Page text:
Sexually transmitted disease caused by the spirochete Treponema pallidum. Without treatment, it may progress through three stages: primary, characterized by a chancre and low fever; secondary (weeks to months later; only half of those infected display symptoms), with a skin and mucous-membrane rash, lymph node swelling, and bone, joint, eye, and nervous system involvement; and tertiary. The tertiary stage follows a latency period that can last years, and only one-fourth of those infected display tertiary symptoms. These can be benign or incapacitating and even fatal; almost any part of the body may be attacked. Syphilis can spread to a fetus from an infected mother. Other species of Treponema cause similar but milder, nonsexually transmitted forms of syphilis (see yaws). Several blood tests can detect syphilis, even during latency. Antibiotic treatment is effective.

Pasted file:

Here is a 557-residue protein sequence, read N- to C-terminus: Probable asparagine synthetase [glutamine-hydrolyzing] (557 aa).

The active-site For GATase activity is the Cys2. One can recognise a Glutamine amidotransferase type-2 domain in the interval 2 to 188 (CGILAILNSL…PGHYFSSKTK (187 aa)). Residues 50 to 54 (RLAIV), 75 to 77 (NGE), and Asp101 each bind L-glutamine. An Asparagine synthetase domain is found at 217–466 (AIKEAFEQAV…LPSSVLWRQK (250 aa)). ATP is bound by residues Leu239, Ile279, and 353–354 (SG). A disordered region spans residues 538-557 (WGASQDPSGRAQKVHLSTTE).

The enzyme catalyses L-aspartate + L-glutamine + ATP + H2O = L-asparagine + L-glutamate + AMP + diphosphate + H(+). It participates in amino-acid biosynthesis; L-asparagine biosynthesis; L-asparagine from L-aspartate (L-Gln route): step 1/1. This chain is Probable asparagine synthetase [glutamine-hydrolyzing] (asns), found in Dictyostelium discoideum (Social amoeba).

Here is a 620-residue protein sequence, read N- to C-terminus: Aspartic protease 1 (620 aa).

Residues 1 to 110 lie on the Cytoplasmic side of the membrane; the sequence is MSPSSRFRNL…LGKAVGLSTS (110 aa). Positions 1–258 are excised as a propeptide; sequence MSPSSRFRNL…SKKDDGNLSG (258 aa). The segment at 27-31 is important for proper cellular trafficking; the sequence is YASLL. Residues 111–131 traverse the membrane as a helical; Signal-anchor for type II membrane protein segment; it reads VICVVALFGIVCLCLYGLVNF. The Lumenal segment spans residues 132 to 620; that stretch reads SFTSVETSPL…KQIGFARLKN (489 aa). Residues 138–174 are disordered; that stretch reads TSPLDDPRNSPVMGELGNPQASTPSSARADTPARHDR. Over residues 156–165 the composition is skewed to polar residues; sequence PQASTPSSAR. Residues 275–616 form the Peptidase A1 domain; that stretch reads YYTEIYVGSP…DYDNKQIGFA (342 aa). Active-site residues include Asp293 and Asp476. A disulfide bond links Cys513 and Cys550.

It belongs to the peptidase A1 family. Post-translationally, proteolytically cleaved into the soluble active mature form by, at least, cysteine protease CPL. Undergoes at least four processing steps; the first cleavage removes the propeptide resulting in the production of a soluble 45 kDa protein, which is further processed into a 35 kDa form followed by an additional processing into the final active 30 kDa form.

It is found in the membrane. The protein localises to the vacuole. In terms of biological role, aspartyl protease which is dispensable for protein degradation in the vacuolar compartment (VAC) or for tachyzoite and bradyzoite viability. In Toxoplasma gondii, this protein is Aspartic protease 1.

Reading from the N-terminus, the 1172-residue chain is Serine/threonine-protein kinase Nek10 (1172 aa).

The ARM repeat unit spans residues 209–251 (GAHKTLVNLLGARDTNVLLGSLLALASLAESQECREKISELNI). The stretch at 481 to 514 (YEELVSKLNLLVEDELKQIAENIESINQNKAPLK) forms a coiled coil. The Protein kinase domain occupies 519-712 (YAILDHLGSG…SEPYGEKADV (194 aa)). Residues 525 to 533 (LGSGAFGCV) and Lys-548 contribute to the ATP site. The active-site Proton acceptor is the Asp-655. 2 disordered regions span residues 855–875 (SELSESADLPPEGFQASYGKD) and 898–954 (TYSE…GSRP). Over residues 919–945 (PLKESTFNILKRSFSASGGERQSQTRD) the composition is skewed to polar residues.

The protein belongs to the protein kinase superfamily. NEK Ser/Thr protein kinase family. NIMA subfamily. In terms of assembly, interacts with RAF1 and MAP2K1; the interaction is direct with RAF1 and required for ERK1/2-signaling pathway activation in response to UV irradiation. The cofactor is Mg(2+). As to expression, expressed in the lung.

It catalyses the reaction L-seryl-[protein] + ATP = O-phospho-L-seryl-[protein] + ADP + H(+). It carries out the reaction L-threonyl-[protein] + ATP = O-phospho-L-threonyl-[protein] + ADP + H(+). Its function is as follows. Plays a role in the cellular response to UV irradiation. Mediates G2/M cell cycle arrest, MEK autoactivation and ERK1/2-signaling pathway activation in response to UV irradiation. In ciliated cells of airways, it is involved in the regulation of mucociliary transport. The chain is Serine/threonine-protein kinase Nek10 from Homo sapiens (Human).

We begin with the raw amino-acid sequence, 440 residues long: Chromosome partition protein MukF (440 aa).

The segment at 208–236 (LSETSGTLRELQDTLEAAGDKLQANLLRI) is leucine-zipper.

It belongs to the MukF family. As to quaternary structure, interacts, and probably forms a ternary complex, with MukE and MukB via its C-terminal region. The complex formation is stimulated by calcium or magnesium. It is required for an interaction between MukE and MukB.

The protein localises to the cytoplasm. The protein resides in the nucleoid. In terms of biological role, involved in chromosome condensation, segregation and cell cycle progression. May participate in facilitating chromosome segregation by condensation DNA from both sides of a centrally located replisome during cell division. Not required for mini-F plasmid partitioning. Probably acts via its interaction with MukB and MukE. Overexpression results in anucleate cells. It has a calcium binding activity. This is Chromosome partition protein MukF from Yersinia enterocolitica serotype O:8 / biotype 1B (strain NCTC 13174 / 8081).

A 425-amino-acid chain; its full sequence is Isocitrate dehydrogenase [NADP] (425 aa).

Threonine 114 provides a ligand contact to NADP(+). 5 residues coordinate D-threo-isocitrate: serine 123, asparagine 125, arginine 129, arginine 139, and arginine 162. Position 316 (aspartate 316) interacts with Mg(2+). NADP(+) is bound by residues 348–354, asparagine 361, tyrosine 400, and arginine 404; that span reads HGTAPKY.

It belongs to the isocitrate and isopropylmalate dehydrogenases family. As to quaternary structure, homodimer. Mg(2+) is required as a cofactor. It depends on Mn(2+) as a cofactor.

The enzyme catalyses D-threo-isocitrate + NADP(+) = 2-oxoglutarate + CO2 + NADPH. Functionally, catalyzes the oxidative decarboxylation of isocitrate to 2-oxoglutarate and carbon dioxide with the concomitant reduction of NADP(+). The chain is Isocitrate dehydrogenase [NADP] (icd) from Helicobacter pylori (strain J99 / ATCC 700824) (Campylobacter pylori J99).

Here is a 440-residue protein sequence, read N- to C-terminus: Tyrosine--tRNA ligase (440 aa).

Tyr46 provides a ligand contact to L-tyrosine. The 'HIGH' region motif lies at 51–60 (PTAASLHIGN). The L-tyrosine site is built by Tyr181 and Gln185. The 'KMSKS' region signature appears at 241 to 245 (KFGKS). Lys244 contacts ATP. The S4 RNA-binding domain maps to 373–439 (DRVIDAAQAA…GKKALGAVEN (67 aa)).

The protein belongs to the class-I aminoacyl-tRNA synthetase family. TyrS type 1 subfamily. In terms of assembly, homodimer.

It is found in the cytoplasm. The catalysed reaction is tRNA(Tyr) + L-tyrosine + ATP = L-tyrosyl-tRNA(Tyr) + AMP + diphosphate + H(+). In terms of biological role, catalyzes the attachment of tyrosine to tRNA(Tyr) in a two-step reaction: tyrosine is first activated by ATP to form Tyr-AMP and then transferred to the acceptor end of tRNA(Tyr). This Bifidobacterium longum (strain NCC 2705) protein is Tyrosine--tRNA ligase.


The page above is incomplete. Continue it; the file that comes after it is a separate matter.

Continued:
This entry comes from Encyclopædia Britannica Concise.
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